The adjudicator determined that ongoing exposure to second-hand smoke “undoubedly constitutes substantial interference with the tenants’ enjoyment of the rental unit.” Further, it was determined that although the landlord did speak with the offending neighbours, it was not enough. The landlord did not give the offending tenants an N5 Notice of Termination.

The adjudicator ordered that upon receiving another complaint about the smoke, the landlord shall take timely, effective steps to prevent continued exposure, including but not limited to issuing an N5 notice. If the landlord fails to comply with the order, the tenants are entitled to a 25% rent discount until the conditions are met.

Read the decision.

Ontario Landlord and Tenant Board, 2009 (File #NOT-01128)

The tenants applied for an order determining that their landlords harassed, obstructed coerced, threatened or interfered with them and substantially interfered with their reasonable enjoyment of the unit. The tenants alleged that the superintendent continually confronted and harassed them about second-hand smoke escaping from their unit into neighbouring units.

The adjudicator determined the tenants’ testimony to be inconsistent and self-contradicting, and preferred the testimony of the witnesses appearing for the landlords. The tenants’ application was dismissed because of a lack of documentary evidence to support their allegations.

Read the decision.

Ontario Landlord and Tenant Board, 2010 (File # SOT-02485-10-RO)

The tenant filed a request to re-open the case because the landlord did not comply with the terms of their mediated settlement 3 months prior. The tenant had complained about second-hand smoke entering his unit from another tenant’s unit. There was no no-smoking policy in place.

Conditional upon the landlord “taking legal steps to correct the smoking problem,” the tenant had withdrawn the claim. However, the tenant alleged that because second-hand smoke continued to infiltrate his unit after the mediation, the landlord had breached the settlement agreement.

However, the landlord had served the other tenant an N5 (Notice to Terminate a Tenancy Early), which was a legal step to correct the problem. An N5 becomes void if the behaviour ceases. Even though the tenant continued to smoke in her unit, the complainant did not further notify the landlord of the smoke. Because no further complaints were received by the landlord, the N5 was voided.

The tenant had misunderstood the terms of the settlement and the application was dismissed.

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Ontario Landlord and Tenant Board, 2009 (File #TST-02227)

The tenants applied for an order determining, among other things, that the landlords substantially interfered with their reasonable enjoyment of the unit. The tenants alleged that second-hand smoke was infiltrating their unit from the neighbouring unit and was negatively impacting the health of their 9 year old daughter.

The adjudicator noted that the landlord had bought the building two years earlier, and had created a no-smoking clause for new tenants signing new leases. However, the landlord had inherited a few tenants who smoked, including the complainants’ neighbour. The adjudicator also noted that the landlord had responded to the smoke complaints, including talking to the smoking tenant to figure out a way to minimize the infiltration as well as installing a vent.

The adjudicator determined that the landlord had not substantially interfered with the tenants’ reasonable enjoyment of the property, and dismissed that portion of the application.

Read the decision.

Ontario Landlord and Tenant Board, 2009 (File #NOT-01128)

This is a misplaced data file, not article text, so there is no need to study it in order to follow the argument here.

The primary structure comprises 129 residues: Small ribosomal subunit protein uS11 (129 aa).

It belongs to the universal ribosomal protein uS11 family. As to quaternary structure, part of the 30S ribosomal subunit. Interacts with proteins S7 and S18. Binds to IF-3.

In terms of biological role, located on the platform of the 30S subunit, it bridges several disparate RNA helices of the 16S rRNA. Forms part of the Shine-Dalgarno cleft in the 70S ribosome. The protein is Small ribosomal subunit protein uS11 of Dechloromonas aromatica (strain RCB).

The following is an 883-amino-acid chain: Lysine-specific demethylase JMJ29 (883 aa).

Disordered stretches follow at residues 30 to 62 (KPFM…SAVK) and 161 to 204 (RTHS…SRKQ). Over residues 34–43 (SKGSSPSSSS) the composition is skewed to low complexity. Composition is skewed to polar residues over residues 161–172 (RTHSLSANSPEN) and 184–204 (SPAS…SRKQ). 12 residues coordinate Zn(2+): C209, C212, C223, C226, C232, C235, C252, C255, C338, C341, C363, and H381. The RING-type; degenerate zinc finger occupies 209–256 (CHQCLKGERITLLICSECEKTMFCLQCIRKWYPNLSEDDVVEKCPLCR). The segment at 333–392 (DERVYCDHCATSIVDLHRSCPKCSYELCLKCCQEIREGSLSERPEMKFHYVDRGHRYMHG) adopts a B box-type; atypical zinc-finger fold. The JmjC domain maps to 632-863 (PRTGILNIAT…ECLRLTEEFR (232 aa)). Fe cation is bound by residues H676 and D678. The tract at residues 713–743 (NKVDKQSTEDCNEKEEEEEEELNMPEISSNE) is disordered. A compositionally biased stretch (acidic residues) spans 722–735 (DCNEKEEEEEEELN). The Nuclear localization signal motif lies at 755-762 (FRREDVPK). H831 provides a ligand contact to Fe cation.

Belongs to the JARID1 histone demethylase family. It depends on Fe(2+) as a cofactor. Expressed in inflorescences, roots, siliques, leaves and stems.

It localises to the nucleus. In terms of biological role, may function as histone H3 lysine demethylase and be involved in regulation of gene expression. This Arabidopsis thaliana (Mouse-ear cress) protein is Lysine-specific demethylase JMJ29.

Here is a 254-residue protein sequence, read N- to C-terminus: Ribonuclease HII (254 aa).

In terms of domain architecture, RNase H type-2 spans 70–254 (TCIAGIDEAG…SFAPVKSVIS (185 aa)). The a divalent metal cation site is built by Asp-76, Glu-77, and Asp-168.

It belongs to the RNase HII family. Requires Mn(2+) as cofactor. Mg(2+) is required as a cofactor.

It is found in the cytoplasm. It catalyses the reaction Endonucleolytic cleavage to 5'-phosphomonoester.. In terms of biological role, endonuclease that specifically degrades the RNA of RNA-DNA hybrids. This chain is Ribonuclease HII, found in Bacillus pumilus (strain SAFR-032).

The tenants applied for an order determining that their landlords harassed, obstructed coerced, threatened or interfered with them and substantially interfered with their reasonable enjoyment of the unit. The tenants alleged that the superintendent continually confronted and harassed them about second-hand smoke escaping from their unit into neighbouring units.

The adjudicator determined the tenants’ testimony to be inconsistent and self-contradicting, and preferred the testimony of the witnesses appearing for the landlords. The tenants’ application was dismissed because of a lack of documentary evidence to support their allegations.

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Ontario Landlord and Tenant Board, 2009 (File # SWT-01948)

The tenants applied for an order determining that their landlord had substantially interfered with the reasonable enjoyment of their rental unit by failing to ensure a smoke-free environment. The tenants stated that because they saw no-smoking signs posted in the common areas they believed that smoking was also prohibited in the private units. Further, the tenants alleged that four months after moving into their unit, smokers moved into the unit below theirs and second-hand smoke began infiltrating their unit through the ventilation system.

The adjudicator noted that the Smoke-Free Ontario Act does not prohibit smoking in private units of a multi-unit building, and that the tenants’ assumption was no fault of the landlord’s. The adjudicator noted that “Without proof that the landlord has breached a specific legal obligation, the landlord cannot be held liable for allowing other tenants to do what is, at least presently, lawful in this province” and “Expecting others at the complex to stop doing what is not illegal cannot be considered ‘reasonable’ use or enjoyment.” The application was dismissed.

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Ontario Landlord and Tenant Board, 2009 (File # SOT-01937)

The tenant applied for an order determining that the landlord harassed, obstructed, coerced, threatened or interfered with him and entered his unit illegally. The tenant lived in the same unit for 8 years and pre-dates the landlord. The tenant alleges that when the new landlord took over the building, the landlord’s agent repeatedly asked him to stop smoking in the unit and even collected petitions against his smoking. The tenant also alleged that the landlord entered the unit with an electrician after a fire and took photographs without permission which were subsequently used against him in an unsuccessful eviction application.